Commentary

Think about the Children: Privatize Social Security

By Carrie Lips
February 9, 1999

In politics these days, just about every issue is talked about in terms of “the children.” A case in point was President Clinton’s State of the Union Address in which almost everything — from education and health care to tobacco and gun control — was rhetorically linked to this political trump card.

But “the children” were conspicuously absent from the discussion of the future of Social Security. Perhaps that’s because the president’s Social Security reform proposal does nothing to avert the financial disaster that awaits today’s children.

Everyone knows that it is not going to be easy to pay for the baby boomers’ retirement. Unless something is done today to fund future obligations, today’s children will have to pay nearly one-fifth of their future incomes just to support this entitlement program.

So what has the president proposed to avoid this looming financial crisis? He has proposed increasing the number of government bonds in the Social Security trust fund. He claims that doing so will make the program solvent through 2055.


In addition to paying 1/8 of their incomes in payroll taxes, today’s children can look forward to hundreds of billions of additional income tax dollars going to Social Security.


Today’s politicians and policy wonks can debate whether or not the assets in the trust fund are “real,” but today’s children will soon find out that government bonds are real only in so far as they have locked in a financial burden for future generations.

When today’s first graders enter the workforce in 2015, Social Security revenue will not be enough to pay all legislated benefits. At that time, the Social Security Administration will have to redeem bonds by pulling $42 billion from general revenue. By 2035 Social Security will require $786 billion from general revenue — almost twice what the government spends on Social Security today.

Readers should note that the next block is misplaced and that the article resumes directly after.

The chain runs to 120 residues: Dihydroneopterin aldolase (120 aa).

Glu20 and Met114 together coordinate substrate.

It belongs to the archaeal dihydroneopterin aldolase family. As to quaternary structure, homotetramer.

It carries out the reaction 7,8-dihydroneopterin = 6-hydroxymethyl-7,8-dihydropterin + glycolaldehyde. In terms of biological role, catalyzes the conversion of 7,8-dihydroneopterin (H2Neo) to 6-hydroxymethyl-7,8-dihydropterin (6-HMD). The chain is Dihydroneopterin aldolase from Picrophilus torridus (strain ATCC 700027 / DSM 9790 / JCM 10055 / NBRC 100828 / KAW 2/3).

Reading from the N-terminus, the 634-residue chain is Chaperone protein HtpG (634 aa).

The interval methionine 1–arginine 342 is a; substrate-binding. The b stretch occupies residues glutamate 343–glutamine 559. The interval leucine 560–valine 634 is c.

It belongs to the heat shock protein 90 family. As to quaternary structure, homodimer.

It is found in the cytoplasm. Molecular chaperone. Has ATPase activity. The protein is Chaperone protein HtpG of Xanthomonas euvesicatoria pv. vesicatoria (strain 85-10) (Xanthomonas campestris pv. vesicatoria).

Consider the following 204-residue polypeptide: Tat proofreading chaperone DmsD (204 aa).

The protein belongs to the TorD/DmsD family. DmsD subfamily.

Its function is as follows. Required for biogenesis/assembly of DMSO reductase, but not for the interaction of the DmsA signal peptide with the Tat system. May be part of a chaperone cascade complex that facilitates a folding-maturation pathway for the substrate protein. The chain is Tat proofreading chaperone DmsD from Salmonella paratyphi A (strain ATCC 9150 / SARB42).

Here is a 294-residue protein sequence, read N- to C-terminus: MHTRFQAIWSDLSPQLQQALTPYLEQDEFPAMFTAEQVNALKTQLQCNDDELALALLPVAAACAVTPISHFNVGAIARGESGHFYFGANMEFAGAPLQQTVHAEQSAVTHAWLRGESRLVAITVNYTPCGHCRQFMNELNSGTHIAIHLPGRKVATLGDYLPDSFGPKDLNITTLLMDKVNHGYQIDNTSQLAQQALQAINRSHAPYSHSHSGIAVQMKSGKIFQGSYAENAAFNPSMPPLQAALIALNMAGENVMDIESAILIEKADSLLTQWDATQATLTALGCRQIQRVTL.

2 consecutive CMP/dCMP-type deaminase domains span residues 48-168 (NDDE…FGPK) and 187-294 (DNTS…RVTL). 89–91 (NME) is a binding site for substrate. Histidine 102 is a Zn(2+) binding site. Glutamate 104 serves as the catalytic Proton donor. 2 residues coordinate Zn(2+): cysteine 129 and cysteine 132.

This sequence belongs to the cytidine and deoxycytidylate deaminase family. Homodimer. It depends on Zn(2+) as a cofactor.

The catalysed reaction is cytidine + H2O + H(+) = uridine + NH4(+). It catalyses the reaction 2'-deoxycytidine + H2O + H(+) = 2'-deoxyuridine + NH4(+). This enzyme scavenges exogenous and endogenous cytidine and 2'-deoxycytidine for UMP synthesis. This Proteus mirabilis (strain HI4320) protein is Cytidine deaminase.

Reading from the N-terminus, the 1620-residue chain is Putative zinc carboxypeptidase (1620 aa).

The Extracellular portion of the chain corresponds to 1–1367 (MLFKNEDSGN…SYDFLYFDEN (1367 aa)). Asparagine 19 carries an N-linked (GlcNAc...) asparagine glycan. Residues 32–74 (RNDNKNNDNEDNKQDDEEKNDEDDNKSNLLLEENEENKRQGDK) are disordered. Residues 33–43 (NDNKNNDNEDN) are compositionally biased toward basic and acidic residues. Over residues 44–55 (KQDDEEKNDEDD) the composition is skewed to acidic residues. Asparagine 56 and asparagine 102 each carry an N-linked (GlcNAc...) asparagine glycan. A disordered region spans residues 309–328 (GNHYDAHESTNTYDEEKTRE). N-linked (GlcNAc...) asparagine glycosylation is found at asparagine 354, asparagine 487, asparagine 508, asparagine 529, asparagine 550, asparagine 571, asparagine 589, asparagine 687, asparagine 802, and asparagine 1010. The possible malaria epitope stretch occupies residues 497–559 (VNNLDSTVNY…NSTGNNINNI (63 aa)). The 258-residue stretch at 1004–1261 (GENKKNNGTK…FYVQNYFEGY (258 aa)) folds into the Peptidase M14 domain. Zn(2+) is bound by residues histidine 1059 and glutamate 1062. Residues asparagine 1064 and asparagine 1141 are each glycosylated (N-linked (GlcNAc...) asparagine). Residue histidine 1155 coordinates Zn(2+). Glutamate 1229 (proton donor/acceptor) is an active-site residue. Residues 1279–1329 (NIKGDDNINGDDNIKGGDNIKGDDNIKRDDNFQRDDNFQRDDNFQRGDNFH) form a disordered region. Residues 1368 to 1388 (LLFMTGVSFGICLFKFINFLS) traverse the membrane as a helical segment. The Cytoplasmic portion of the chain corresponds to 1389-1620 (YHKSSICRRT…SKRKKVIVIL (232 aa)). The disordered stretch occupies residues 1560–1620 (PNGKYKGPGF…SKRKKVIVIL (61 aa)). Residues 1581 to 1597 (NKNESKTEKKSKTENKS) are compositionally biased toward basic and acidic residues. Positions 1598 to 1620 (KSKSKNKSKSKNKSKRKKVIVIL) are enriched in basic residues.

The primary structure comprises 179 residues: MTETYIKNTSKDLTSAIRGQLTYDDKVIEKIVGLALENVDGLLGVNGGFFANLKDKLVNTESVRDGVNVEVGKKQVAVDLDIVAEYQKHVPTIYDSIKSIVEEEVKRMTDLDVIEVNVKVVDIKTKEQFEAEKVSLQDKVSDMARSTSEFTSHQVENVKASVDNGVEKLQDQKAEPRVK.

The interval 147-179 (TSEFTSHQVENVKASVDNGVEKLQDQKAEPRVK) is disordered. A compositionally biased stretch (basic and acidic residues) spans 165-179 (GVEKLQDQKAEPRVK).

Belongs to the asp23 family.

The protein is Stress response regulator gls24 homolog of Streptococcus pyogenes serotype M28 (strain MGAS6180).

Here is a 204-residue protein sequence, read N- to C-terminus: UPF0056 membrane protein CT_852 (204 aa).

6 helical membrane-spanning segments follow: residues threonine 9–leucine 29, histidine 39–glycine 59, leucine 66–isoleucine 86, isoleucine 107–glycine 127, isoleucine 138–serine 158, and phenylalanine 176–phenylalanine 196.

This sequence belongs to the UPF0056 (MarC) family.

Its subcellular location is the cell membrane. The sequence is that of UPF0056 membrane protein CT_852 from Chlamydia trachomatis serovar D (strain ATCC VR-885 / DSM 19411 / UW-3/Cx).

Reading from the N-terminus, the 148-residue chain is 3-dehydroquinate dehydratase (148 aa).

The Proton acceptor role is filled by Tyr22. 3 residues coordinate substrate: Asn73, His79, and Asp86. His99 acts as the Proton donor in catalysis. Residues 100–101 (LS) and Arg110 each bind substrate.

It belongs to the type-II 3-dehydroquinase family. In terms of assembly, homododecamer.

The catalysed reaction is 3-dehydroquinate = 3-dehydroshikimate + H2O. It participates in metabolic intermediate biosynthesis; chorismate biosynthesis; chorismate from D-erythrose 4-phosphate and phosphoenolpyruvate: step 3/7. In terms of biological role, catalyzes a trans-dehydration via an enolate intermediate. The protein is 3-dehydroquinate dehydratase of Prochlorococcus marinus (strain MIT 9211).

From whom will the government get that additional revenue? From the taxpayer, of course. In order to get that money, the government will have to either raise taxes, issue new debt or cut other spending to free taxpayer dollars. This means that in addition to paying 1/8 of their incomes in payroll taxes, today’s children can look forward to hundreds of billions of additional income tax dollars going to Social Security.

Under the president’s proposal, in 2045 expenditures from general revenues for Social Security would be more than one trillion dollars! But according to the president, Social Security will still be “solvent” at that time. It is only when politicians actually face the prospect of officially raising payroll taxes or slashing benefits that there is a problem for “the children,” who by that time will be approaching retirement and will have children of their own who will face an even greater financial burden.

As bad as this proposal to inflict an enormous tax burden on tomorrow’s workers is, the other element of President Clinton’s Social Security reform proposal is far worse. President Clinton recommends that the federal government invest a portion of the trust fund in the stock market. If his plan becomes law, in 2030 Generation Y will live in a country where the federal government owns almost 4 percent of the market. The president assures us that we need not worry, now or in the future, about corruption or cronyism influencing government investment choices.

Of course, this is the same president who, when questioned about corruption in his 1996 election, side-stepped the issue with the statement: “I don’t believe you can find any evidence of the fact that I had changed government policy solely because of a contribution.” President Clinton’s definition of “free from corruption” may be quite different from most Americans’.

In fact, Alan Greenspan, chairman of the Federal Reserve, has characterized proposals to allow the government to invest in the markets as “dangerous.”

President Clinton’s proposal served only to remind policymakers attempting to reform the Social Security system that it is possible to make the situation even worse.

The real tragedy of the current debate about Social Security is that there is a reform that could do all of the things that politicians claim they want to do for children. By giving young workers the option of redirecting their payroll taxes to privately owned, individually invested accounts, politicians would truly offer them the chance to improve their financial future by taking advantage of the power of compound interest.

It is time for President Clinton to do more than just pay lip service to “the children.” He should embrace reform that frees future generations from the taxing and spending of the past and instead offers them a financial future based on individual ownership and private investment.

Carrie Lips is a Social Security analyst at the Cato Institute.